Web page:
When planning a farm diversification project, it is worth considering how your project will fit into the wider management of the farm and land. When you plan your land diversification in a holistic and strategic way, there are often substantial benefits to be had, both in terms of management and income. To ensure that your planned farm diversifications can work cooperatively, it is worth taking the time to design a farm business strategy.
Writing a farm business strategy provides you with an opportunity to assess, plan and review the success of your farm business activities, both in isolation and as a whole. A farm business strategy is also often required for funding and grant applications regardless of where you are getting the money from. A farm business strategy not only allows you to consider the financial sustainability of your farm business but also could be used to consider the environmental impacts of your planned farm activities. Many farm business strategies now include a section to consider carbon emission, sequestration and offsetting. This can be used to support applications for funding relating to carbon offsetting or sequestration which could offer both grant funding or carbon trading opportunities.
Most farms now have multiple business functions whether this be farm diversification or traditional farming activities. This can lead to conflict between the functions and also confusion regarding the overall sustainability of each function, both financially and environmentally. Preparing a farm business strategy allows you to get on top of how each function of the farm is working, both individually and as a cohesive business.
Complementary farm diversification projects are those that benefit from each other and create an overall larger combined income that the two, or more, projects would individually. The idea is that 2+2 = 5 rather than 4. By creating farm diversification projects which benefit and feed off each other you can help to create a larger, more financially stable business. You may also be able to benefit from cost savings if capital purchases can be shared between the businesses.
An example of this includes creating a holistic range of services for the same client. You may decide to set up a dog exercise field; this could be complemented by a dog groomers or other dog-related businesses such as canine behaviourists, dog physiotherapists or a dog food business. In this example the benefits mostly come from being able to cross sell or upsell your customers between the business functions. However, there may also be cost savings, such as having one website for the whole collection of dog services, or by using one space to host multiple professional services such as the behaviourist and physio.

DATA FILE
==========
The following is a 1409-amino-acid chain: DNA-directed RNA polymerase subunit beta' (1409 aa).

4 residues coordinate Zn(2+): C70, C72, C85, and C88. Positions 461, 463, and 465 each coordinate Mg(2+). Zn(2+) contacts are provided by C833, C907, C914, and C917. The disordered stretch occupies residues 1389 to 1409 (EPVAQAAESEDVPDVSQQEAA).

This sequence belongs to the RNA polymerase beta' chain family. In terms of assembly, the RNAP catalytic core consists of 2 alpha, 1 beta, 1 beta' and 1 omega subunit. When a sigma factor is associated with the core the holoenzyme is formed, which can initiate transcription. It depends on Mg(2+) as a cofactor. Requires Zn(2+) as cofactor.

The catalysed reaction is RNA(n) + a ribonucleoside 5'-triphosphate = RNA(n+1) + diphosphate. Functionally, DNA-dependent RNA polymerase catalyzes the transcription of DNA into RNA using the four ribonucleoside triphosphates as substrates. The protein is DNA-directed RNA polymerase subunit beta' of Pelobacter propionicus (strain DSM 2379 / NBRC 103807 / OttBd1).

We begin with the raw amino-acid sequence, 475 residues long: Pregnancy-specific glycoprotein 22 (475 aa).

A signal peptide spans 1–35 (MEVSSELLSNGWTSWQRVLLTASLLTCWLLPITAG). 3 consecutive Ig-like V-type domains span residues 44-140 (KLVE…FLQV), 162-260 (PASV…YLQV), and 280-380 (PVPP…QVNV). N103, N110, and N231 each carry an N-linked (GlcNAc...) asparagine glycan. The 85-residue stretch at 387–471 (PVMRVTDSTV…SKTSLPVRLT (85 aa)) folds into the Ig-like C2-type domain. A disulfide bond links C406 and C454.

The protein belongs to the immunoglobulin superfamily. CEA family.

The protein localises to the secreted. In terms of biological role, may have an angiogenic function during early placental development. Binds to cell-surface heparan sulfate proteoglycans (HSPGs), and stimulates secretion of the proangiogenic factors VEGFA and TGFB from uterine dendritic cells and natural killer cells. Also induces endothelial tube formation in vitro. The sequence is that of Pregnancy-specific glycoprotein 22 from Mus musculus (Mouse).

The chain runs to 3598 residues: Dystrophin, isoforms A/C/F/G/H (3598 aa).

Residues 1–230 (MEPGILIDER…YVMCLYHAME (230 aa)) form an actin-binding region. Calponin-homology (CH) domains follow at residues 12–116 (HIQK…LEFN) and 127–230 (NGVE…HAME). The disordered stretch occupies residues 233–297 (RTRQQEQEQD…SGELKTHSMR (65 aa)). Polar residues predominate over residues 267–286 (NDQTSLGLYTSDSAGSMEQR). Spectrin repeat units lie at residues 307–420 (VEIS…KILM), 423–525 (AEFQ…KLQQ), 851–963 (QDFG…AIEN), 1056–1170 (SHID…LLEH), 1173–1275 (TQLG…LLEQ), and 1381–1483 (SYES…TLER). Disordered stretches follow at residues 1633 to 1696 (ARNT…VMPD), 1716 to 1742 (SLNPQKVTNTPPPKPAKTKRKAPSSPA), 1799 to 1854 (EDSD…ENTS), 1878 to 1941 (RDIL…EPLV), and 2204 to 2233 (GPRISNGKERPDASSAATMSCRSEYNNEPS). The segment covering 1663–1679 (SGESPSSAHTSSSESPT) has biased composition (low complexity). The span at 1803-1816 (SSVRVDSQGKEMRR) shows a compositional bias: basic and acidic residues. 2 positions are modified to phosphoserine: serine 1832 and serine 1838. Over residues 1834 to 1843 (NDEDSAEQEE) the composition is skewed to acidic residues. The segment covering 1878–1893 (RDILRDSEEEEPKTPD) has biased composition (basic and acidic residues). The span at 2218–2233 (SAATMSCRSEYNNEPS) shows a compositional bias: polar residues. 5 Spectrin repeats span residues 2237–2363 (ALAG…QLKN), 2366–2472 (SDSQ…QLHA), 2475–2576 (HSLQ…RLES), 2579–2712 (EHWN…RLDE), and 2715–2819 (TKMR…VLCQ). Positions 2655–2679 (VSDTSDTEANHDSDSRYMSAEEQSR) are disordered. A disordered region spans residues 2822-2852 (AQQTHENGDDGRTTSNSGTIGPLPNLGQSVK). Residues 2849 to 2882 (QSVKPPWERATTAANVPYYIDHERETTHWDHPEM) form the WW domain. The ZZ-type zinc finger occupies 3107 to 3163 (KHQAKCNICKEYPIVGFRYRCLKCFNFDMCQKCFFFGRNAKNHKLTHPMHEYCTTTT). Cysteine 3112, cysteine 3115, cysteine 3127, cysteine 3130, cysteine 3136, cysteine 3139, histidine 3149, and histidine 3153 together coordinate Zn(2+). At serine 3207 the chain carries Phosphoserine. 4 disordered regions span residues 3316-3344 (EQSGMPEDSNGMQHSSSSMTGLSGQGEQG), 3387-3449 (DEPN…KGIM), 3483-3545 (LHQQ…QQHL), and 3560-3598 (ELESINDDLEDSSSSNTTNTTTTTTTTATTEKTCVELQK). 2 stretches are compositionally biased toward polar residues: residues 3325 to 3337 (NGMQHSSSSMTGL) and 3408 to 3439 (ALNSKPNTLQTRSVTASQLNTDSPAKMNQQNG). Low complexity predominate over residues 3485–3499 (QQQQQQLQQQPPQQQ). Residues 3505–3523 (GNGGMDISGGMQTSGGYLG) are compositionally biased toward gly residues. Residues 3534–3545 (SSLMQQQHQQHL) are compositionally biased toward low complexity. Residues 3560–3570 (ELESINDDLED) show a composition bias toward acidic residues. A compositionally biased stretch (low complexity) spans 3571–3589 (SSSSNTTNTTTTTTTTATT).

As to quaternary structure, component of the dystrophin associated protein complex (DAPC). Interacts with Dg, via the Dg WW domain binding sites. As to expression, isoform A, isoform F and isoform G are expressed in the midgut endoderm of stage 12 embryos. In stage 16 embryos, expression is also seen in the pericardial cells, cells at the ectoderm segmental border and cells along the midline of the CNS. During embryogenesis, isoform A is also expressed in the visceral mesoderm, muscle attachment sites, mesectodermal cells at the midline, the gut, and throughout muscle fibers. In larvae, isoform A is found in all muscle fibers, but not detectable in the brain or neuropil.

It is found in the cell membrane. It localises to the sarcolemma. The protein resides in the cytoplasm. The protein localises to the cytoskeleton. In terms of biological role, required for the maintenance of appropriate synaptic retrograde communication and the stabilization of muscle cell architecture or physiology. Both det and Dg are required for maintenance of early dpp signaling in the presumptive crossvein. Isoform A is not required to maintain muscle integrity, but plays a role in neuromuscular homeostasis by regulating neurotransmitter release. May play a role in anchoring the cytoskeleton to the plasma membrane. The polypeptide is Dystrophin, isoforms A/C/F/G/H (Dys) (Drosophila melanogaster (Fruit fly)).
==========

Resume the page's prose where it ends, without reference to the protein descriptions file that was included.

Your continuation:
Alternatively, you may be able to create complementary farm diversifications which use the same resources but at different times. For example, you may need to make a large capital purchase to process products of one diversification but you may be able to set up another farm business which also uses the equipment but in a different way.
Similar to this, you may find some farm businesses are highly seasonal such as pumpkin picking or some glamping sites. Ideally, you want to find a way to either extend your season or use the same resources for another business during the “off-season” period. For example, if you have a wooded area that you use for glamping in the summer you may be able to use this space for finishing pigs or turkeys during the winter months. These types of opportunities are often very specific to your farm and set up, which is why a farm business strategy is so important to provide a holistic view of your farm business. It is also why we like to come to the farm where possible or have a virtual tour of the farm during our consultations to get a better understanding of your farm.